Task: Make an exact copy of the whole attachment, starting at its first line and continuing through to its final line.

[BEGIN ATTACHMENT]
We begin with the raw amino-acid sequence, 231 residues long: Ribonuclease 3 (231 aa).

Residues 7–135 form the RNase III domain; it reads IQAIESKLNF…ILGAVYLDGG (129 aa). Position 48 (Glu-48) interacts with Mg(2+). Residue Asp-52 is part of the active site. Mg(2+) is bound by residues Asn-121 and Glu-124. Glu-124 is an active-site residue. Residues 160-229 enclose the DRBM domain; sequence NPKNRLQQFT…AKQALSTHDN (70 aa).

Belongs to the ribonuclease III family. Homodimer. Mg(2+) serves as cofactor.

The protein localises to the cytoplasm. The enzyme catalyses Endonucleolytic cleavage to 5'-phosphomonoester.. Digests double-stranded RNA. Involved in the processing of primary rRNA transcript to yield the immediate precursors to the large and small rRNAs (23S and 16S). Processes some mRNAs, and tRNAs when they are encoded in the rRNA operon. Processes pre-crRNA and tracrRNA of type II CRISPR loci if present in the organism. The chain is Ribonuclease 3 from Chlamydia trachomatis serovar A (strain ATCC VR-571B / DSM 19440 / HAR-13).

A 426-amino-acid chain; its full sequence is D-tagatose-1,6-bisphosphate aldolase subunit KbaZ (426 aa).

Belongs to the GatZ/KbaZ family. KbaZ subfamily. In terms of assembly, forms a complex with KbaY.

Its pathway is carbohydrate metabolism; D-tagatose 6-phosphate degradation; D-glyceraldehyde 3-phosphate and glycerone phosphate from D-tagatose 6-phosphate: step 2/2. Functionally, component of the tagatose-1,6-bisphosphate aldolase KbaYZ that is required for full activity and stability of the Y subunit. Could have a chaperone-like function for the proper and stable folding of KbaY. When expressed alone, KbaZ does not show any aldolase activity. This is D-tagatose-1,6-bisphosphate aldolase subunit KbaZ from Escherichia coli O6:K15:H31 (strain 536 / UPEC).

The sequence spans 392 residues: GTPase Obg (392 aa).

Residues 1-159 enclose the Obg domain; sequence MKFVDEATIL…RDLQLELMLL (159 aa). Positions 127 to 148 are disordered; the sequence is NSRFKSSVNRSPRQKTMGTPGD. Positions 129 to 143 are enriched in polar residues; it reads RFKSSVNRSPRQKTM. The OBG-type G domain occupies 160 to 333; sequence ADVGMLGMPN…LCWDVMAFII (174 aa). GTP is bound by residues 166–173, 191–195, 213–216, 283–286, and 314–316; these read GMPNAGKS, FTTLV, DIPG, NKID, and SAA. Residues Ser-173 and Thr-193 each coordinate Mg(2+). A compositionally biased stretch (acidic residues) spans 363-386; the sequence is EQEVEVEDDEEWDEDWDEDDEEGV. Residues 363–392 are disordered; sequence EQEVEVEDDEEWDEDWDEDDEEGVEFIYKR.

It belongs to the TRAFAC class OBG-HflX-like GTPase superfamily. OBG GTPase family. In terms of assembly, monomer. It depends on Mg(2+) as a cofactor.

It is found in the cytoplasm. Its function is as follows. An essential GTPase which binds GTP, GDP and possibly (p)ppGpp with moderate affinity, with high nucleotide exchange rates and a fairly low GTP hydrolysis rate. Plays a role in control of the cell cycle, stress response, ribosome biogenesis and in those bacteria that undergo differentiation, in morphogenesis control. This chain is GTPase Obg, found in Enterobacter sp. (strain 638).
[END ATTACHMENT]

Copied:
We begin with the raw amino-acid sequence, 231 residues long: Ribonuclease 3 (231 aa).

Residues 7–135 form the RNase III domain; it reads IQAIESKLNF…ILGAVYLDGG (129 aa). Position 48 (Glu-48) interacts with Mg(2+). Residue Asp-52 is part of the active site. Mg(2+) is bound by residues Asn-121 and Glu-124. Glu-124 is an active-site residue. Residues 160-229 enclose the DRBM domain; sequence NPKNRLQQFT…AKQALSTHDN (70 aa).

Belongs to the ribonuclease III family. Homodimer. Mg(2+) serves as cofactor.

The protein localises to the cytoplasm. The enzyme catalyses Endonucleolytic cleavage to 5'-phosphomonoester.. Digests double-stranded RNA. Involved in the processing of primary rRNA transcript to yield the immediate precursors to the large and small rRNAs (23S and 16S). Processes some mRNAs, and tRNAs when they are encoded in the rRNA operon. Processes pre-crRNA and tracrRNA of type II CRISPR loci if present in the organism. The chain is Ribonuclease 3 from Chlamydia trachomatis serovar A (strain ATCC VR-571B / DSM 19440 / HAR-13).

A 426-amino-acid chain; its full sequence is D-tagatose-1,6-bisphosphate aldolase subunit KbaZ (426 aa).

Belongs to the GatZ/KbaZ family. KbaZ subfamily. In terms of assembly, forms a complex with KbaY.

Its pathway is carbohydrate metabolism; D-tagatose 6-phosphate degradation; D-glyceraldehyde 3-phosphate and glycerone phosphate from D-tagatose 6-phosphate: step 2/2. Functionally, component of the tagatose-1,6-bisphosphate aldolase KbaYZ that is required for full activity and stability of the Y subunit. Could have a chaperone-like function for the proper and stable folding of KbaY. When expressed alone, KbaZ does not show any aldolase activity. This is D-tagatose-1,6-bisphosphate aldolase subunit KbaZ from Escherichia coli O6:K15:H31 (strain 536 / UPEC).

The sequence spans 392 residues: GTPase Obg (392 aa).

Residues 1-159 enclose the Obg domain; sequence MKFVDEATIL…RDLQLELMLL (159 aa). Positions 127 to 148 are disordered; the sequence is NSRFKSSVNRSPRQKTMGTPGD. Positions 129 to 143 are enriched in polar residues; it reads RFKSSVNRSPRQKTM. The OBG-type G domain occupies 160 to 333; sequence ADVGMLGMPN…LCWDVMAFII (174 aa). GTP is bound by residues 166–173, 191–195, 213–216, 283–286, and 314–316; these read GMPNAGKS, FTTLV, DIPG, NKID, and SAA. Residues Ser-173 and Thr-193 each coordinate Mg(2+). A compositionally biased stretch (acidic residues) spans 363-386; the sequence is EQEVEVEDDEEWDEDWDEDDEEGV. Residues 363–392 are disordered; sequence EQEVEVEDDEEWDEDWDEDDEEGVEFIYKR.

It belongs to the TRAFAC class OBG-HflX-like GTPase superfamily. OBG GTPase family. In terms of assembly, monomer. It depends on Mg(2+) as a cofactor.

It is found in the cytoplasm. Its function is as follows. An essential GTPase which binds GTP, GDP and possibly (p)ppGpp with moderate affinity, with high nucleotide exchange rates and a fairly low GTP hydrolysis rate. Plays a role in control of the cell cycle, stress response, ribosome biogenesis and in those bacteria that undergo differentiation, in morphogenesis control. This chain is GTPase Obg, found in Enterobacter sp. (strain 638).